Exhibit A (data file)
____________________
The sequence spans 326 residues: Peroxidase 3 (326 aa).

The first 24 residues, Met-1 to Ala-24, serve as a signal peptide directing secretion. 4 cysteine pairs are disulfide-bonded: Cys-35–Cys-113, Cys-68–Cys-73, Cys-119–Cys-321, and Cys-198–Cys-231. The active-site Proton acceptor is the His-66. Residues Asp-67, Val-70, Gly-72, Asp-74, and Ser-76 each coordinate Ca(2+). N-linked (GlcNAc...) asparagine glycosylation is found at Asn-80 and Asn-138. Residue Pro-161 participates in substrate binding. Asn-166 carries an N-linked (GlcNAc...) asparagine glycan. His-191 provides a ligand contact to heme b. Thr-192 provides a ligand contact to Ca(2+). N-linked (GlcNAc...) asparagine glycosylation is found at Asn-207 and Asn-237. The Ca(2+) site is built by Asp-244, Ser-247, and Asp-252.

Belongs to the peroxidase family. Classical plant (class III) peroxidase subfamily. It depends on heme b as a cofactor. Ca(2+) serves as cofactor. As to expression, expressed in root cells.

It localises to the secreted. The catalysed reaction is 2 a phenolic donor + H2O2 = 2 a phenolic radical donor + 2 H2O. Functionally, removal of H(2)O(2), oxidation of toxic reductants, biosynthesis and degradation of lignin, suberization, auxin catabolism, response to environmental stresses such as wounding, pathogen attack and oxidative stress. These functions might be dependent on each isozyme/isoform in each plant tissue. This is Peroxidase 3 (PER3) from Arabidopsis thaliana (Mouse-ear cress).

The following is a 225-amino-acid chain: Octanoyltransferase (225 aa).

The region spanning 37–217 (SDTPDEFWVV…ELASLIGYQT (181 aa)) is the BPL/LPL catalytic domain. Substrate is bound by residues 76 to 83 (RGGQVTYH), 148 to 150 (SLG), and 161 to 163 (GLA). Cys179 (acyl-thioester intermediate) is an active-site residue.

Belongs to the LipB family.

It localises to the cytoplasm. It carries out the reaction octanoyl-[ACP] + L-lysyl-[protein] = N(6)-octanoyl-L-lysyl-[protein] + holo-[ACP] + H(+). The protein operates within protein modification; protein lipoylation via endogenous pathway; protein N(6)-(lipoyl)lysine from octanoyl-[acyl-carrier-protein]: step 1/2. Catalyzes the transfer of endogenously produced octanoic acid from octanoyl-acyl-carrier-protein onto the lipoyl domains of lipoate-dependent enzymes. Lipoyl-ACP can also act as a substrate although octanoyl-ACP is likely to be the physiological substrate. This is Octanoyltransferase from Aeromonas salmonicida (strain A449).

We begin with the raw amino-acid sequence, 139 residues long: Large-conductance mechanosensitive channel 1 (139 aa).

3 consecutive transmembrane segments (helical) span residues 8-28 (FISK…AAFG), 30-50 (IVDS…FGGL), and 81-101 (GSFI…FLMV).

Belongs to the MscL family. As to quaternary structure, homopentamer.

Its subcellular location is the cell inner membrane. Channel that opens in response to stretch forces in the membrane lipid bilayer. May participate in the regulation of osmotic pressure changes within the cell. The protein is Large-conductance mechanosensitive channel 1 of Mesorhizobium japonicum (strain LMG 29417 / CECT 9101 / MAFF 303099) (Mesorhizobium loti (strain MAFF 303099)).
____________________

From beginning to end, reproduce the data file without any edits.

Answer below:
The sequence spans 326 residues: Peroxidase 3 (326 aa).

The first 24 residues, Met-1 to Ala-24, serve as a signal peptide directing secretion. 4 cysteine pairs are disulfide-bonded: Cys-35–Cys-113, Cys-68–Cys-73, Cys-119–Cys-321, and Cys-198–Cys-231. The active-site Proton acceptor is the His-66. Residues Asp-67, Val-70, Gly-72, Asp-74, and Ser-76 each coordinate Ca(2+). N-linked (GlcNAc...) asparagine glycosylation is found at Asn-80 and Asn-138. Residue Pro-161 participates in substrate binding. Asn-166 carries an N-linked (GlcNAc...) asparagine glycan. His-191 provides a ligand contact to heme b. Thr-192 provides a ligand contact to Ca(2+). N-linked (GlcNAc...) asparagine glycosylation is found at Asn-207 and Asn-237. The Ca(2+) site is built by Asp-244, Ser-247, and Asp-252.

Belongs to the peroxidase family. Classical plant (class III) peroxidase subfamily. It depends on heme b as a cofactor. Ca(2+) serves as cofactor. As to expression, expressed in root cells.

It localises to the secreted. The catalysed reaction is 2 a phenolic donor + H2O2 = 2 a phenolic radical donor + 2 H2O. Functionally, removal of H(2)O(2), oxidation of toxic reductants, biosynthesis and degradation of lignin, suberization, auxin catabolism, response to environmental stresses such as wounding, pathogen attack and oxidative stress. These functions might be dependent on each isozyme/isoform in each plant tissue. This is Peroxidase 3 (PER3) from Arabidopsis thaliana (Mouse-ear cress).

The following is a 225-amino-acid chain: Octanoyltransferase (225 aa).

The region spanning 37–217 (SDTPDEFWVV…ELASLIGYQT (181 aa)) is the BPL/LPL catalytic domain. Substrate is bound by residues 76 to 83 (RGGQVTYH), 148 to 150 (SLG), and 161 to 163 (GLA). Cys179 (acyl-thioester intermediate) is an active-site residue.

Belongs to the LipB family.

It localises to the cytoplasm. It carries out the reaction octanoyl-[ACP] + L-lysyl-[protein] = N(6)-octanoyl-L-lysyl-[protein] + holo-[ACP] + H(+). The protein operates within protein modification; protein lipoylation via endogenous pathway; protein N(6)-(lipoyl)lysine from octanoyl-[acyl-carrier-protein]: step 1/2. Catalyzes the transfer of endogenously produced octanoic acid from octanoyl-acyl-carrier-protein onto the lipoyl domains of lipoate-dependent enzymes. Lipoyl-ACP can also act as a substrate although octanoyl-ACP is likely to be the physiological substrate. This is Octanoyltransferase from Aeromonas salmonicida (strain A449).

We begin with the raw amino-acid sequence, 139 residues long: Large-conductance mechanosensitive channel 1 (139 aa).

3 consecutive transmembrane segments (helical) span residues 8-28 (FISK…AAFG), 30-50 (IVDS…FGGL), and 81-101 (GSFI…FLMV).

Belongs to the MscL family. As to quaternary structure, homopentamer.

Its subcellular location is the cell inner membrane. Channel that opens in response to stretch forces in the membrane lipid bilayer. May participate in the regulation of osmotic pressure changes within the cell. The protein is Large-conductance mechanosensitive channel 1 of Mesorhizobium japonicum (strain LMG 29417 / CECT 9101 / MAFF 303099) (Mesorhizobium loti (strain MAFF 303099)).